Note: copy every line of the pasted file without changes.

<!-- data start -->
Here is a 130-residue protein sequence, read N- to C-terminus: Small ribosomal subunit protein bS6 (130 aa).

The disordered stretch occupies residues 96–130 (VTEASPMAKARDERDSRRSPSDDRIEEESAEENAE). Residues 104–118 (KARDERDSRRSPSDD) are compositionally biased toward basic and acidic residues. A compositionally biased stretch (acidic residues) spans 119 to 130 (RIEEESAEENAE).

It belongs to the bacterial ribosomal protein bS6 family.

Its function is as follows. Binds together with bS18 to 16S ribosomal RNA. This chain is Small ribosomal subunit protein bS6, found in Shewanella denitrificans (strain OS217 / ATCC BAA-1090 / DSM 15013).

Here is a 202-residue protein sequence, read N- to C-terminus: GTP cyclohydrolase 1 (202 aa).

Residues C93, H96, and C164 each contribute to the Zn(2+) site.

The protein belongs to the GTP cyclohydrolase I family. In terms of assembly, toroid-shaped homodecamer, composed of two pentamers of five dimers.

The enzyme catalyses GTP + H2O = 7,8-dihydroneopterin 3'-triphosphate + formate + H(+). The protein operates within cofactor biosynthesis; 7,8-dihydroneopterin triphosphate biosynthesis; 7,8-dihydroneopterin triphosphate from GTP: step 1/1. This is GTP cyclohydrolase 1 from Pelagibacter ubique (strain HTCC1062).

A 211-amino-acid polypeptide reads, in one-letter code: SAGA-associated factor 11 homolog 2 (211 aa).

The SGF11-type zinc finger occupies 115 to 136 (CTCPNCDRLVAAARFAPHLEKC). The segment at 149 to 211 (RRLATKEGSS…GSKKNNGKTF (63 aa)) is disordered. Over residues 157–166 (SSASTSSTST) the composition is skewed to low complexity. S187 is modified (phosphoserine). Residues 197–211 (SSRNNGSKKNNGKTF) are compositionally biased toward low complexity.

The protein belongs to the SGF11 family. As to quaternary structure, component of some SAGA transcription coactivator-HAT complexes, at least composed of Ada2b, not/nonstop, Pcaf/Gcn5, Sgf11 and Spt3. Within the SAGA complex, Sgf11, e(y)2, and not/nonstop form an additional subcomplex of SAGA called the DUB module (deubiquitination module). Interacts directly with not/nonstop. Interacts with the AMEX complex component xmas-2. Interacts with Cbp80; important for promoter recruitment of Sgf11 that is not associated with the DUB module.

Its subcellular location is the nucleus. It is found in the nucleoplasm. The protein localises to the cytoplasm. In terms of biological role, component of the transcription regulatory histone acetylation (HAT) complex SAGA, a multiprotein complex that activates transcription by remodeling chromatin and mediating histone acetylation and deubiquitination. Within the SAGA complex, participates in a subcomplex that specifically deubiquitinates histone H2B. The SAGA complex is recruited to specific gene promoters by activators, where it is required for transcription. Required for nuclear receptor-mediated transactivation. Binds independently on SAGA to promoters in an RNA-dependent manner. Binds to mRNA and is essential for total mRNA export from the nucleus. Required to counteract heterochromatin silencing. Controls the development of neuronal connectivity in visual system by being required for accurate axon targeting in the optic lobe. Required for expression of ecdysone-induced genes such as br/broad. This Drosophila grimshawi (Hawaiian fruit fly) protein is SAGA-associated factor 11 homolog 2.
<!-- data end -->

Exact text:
Here is a 130-residue protein sequence, read N- to C-terminus: Small ribosomal subunit protein bS6 (130 aa).

The disordered stretch occupies residues 96–130 (VTEASPMAKARDERDSRRSPSDDRIEEESAEENAE). Residues 104–118 (KARDERDSRRSPSDD) are compositionally biased toward basic and acidic residues. A compositionally biased stretch (acidic residues) spans 119 to 130 (RIEEESAEENAE).

It belongs to the bacterial ribosomal protein bS6 family.

Its function is as follows. Binds together with bS18 to 16S ribosomal RNA. This chain is Small ribosomal subunit protein bS6, found in Shewanella denitrificans (strain OS217 / ATCC BAA-1090 / DSM 15013).

Here is a 202-residue protein sequence, read N- to C-terminus: GTP cyclohydrolase 1 (202 aa).

Residues C93, H96, and C164 each contribute to the Zn(2+) site.

The protein belongs to the GTP cyclohydrolase I family. In terms of assembly, toroid-shaped homodecamer, composed of two pentamers of five dimers.

The enzyme catalyses GTP + H2O = 7,8-dihydroneopterin 3'-triphosphate + formate + H(+). The protein operates within cofactor biosynthesis; 7,8-dihydroneopterin triphosphate biosynthesis; 7,8-dihydroneopterin triphosphate from GTP: step 1/1. This is GTP cyclohydrolase 1 from Pelagibacter ubique (strain HTCC1062).

A 211-amino-acid polypeptide reads, in one-letter code: SAGA-associated factor 11 homolog 2 (211 aa).

The SGF11-type zinc finger occupies 115 to 136 (CTCPNCDRLVAAARFAPHLEKC). The segment at 149 to 211 (RRLATKEGSS…GSKKNNGKTF (63 aa)) is disordered. Over residues 157–166 (SSASTSSTST) the composition is skewed to low complexity. S187 is modified (phosphoserine). Residues 197–211 (SSRNNGSKKNNGKTF) are compositionally biased toward low complexity.

The protein belongs to the SGF11 family. As to quaternary structure, component of some SAGA transcription coactivator-HAT complexes, at least composed of Ada2b, not/nonstop, Pcaf/Gcn5, Sgf11 and Spt3. Within the SAGA complex, Sgf11, e(y)2, and not/nonstop form an additional subcomplex of SAGA called the DUB module (deubiquitination module). Interacts directly with not/nonstop. Interacts with the AMEX complex component xmas-2. Interacts with Cbp80; important for promoter recruitment of Sgf11 that is not associated with the DUB module.

Its subcellular location is the nucleus. It is found in the nucleoplasm. The protein localises to the cytoplasm. In terms of biological role, component of the transcription regulatory histone acetylation (HAT) complex SAGA, a multiprotein complex that activates transcription by remodeling chromatin and mediating histone acetylation and deubiquitination. Within the SAGA complex, participates in a subcomplex that specifically deubiquitinates histone H2B. The SAGA complex is recruited to specific gene promoters by activators, where it is required for transcription. Required for nuclear receptor-mediated transactivation. Binds independently on SAGA to promoters in an RNA-dependent manner. Binds to mRNA and is essential for total mRNA export from the nucleus. Required to counteract heterochromatin silencing. Controls the development of neuronal connectivity in visual system by being required for accurate axon targeting in the optic lobe. Required for expression of ecdysone-induced genes such as br/broad. This Drosophila grimshawi (Hawaiian fruit fly) protein is SAGA-associated factor 11 homolog 2.